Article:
Okay, we know it’s hot here in Arizona and sometimes the heat can drive people nuts, but I just had a frustrating experience with a Tucson voice over client that actually expected me to do a 10-page script for only $40. That’s right, an Arizona voice over prospect who thinks $40 is enough for 10 pages … BALDERDASH! We may all still be feeling the crunch from the 2008 crash, but I don’t need the $$$ THAT badly. Sorry, Tucson voice over client (or any other Arizona voice over client, for that matter), but sometimes, it’s just not worth it!
Well, summertime in Phoenix Arizona is here again. Global warming? You Bet! I had a voice over at a Phoenix recording studio last week and all I can say is, thank God for air conditioning! Trying to do a Phoenix voice over in that kind of weather is tough. The worst thing is, when doing an Arizona voice over in that kind of heat, meeting the client with sweat pouring out of you. Try not being embarrassed shaking hands with your Phoenix voice over client, who gives you a certain look as he/she wipes their own hands off afterwards. Not the best of impressions for your Phoenix voice over or Arizona voice over client. See ya next time!
Well, after sooo long, I’ve finally decided to start regularly updating my voice-over blog. For some time, I couldn’t figure out why I wasn’t getting many live announcer jobs, or why the amount of imaging jobs was getting steadily lower and lower. Ok, duh!!!
I often joke that my voiceover websites get me far more business than my voice talent agent, but I finally got a good one from them! I recently did a gig for “Got Milk?” radio ads. Nice live announcer pay! Yay!
I’ll stop in and add more later, but for now, I have to start creating blogs for all my other voice-over and voice talent pages! Bye!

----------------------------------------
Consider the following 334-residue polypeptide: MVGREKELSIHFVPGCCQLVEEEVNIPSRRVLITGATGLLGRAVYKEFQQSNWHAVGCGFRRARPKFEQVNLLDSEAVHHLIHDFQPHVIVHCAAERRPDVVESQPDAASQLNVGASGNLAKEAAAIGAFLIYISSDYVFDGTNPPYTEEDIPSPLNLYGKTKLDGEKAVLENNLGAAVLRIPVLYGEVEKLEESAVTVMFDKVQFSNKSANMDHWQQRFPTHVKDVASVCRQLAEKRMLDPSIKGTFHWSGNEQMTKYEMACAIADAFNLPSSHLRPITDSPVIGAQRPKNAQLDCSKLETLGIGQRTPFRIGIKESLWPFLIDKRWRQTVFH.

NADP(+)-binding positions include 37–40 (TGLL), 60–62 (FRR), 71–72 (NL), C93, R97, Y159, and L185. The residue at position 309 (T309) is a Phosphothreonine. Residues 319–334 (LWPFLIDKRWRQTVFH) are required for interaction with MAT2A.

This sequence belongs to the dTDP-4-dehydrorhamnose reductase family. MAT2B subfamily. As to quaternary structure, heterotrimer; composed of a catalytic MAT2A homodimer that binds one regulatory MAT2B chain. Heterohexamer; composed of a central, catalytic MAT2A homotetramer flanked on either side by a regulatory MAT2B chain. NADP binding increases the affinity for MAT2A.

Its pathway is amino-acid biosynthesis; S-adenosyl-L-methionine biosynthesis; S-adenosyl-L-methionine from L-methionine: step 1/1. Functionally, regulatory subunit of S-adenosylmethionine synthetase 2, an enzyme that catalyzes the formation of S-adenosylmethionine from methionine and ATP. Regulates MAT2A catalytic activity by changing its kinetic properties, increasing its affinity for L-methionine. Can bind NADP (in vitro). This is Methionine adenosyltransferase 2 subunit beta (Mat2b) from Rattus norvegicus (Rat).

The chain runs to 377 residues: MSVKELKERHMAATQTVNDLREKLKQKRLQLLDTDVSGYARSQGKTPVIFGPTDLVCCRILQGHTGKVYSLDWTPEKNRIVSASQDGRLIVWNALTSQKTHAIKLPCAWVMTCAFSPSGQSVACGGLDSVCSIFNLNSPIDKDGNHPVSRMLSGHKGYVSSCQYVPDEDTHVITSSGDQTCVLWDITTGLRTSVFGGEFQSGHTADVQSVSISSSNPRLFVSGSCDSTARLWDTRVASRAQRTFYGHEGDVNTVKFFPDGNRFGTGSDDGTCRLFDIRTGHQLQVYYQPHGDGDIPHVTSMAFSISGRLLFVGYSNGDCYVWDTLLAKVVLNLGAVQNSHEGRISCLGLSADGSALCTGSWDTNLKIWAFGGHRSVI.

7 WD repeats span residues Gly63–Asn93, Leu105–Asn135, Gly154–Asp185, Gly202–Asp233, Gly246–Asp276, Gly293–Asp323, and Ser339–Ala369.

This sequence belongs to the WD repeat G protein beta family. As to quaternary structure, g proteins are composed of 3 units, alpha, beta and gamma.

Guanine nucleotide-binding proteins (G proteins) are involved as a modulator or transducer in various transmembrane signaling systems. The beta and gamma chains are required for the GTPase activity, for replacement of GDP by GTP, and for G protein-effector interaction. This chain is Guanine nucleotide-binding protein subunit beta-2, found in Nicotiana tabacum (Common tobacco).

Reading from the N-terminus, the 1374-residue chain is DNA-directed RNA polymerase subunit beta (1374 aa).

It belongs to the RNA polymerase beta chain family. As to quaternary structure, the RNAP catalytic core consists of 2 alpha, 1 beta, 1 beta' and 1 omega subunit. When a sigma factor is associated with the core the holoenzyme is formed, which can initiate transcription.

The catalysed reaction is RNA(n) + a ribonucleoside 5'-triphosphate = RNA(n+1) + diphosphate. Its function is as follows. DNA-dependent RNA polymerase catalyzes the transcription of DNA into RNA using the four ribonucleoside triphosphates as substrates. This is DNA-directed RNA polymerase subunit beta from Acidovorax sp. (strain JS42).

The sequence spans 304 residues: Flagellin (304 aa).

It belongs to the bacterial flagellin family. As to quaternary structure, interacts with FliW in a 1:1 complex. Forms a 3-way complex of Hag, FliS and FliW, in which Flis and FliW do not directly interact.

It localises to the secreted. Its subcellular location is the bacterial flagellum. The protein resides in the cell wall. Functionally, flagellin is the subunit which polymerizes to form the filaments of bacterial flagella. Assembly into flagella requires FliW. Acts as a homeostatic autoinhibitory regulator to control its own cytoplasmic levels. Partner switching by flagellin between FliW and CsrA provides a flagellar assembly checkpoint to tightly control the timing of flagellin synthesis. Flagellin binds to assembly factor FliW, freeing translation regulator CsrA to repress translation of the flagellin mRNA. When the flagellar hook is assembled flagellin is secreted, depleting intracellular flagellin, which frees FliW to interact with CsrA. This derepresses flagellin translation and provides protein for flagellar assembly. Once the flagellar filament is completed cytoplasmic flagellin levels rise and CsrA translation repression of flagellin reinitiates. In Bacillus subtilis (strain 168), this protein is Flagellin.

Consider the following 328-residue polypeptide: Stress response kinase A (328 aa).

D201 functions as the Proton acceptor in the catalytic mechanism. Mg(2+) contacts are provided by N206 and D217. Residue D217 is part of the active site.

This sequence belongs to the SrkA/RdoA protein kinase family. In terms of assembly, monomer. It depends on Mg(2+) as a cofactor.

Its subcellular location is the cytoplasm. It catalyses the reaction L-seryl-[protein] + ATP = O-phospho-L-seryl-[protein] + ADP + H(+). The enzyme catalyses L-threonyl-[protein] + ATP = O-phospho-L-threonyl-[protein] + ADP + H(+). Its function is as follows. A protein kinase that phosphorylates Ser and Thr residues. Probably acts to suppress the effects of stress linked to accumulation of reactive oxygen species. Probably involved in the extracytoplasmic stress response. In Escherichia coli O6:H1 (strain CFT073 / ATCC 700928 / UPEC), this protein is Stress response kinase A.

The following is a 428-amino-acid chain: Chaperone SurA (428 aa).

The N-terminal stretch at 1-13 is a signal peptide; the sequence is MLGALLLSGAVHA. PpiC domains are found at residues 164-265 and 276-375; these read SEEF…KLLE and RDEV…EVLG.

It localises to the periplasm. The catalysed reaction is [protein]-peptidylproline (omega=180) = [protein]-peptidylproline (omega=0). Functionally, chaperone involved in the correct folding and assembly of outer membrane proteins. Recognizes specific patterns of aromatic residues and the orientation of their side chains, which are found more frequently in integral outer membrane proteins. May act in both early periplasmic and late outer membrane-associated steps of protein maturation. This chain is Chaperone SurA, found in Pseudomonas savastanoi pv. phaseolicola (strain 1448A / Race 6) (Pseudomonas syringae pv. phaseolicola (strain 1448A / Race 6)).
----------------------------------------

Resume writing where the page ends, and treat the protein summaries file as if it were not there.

Alright, so you’ve got a prospective voice over client on the phone (or on an email). They’ve heard your voiceover demo, have explained the project and are ready to hire you. Then comes the “make or break” question … “What are your rates?”
I call it a “make or break” question because depending on your answer, you’ll either get the gig or they’ll run screaming. Its especially difficult right now because due to the economy, many male and female voice talents have had to adjust their rates to keep the business coming. That’s good for the customer, but it means more fierce competition for us announcers.
There are those out there who have enough business or are in such demand that they can simply set their rates as they wish and not worry about possible clients that can’t afford it. For most of us narrators and voice-over artists, that’s not the case. So, when asked what are rates are, what do we charge? What’s the magic number that will land you the gig as opposed to your competition?
One way to deal with the quandry is to spend umpteen hours researching what others are charging, but there are so many available voice talents out there, it can take days or even weeks to get enough info. Instead, I’ve chosen to start putting the ball back in the voice over client’s court. When they ask what my rates are, I’ll often turn it around and ask them, “What were you looking to spend?” or “How much do you have budgeted for this project?” Let them shoot you a number. Let them make the call, just as if you were auditioning for a gig that had a set rate. If the number looks OK, then go with it. If not, you can always try to negotiate.
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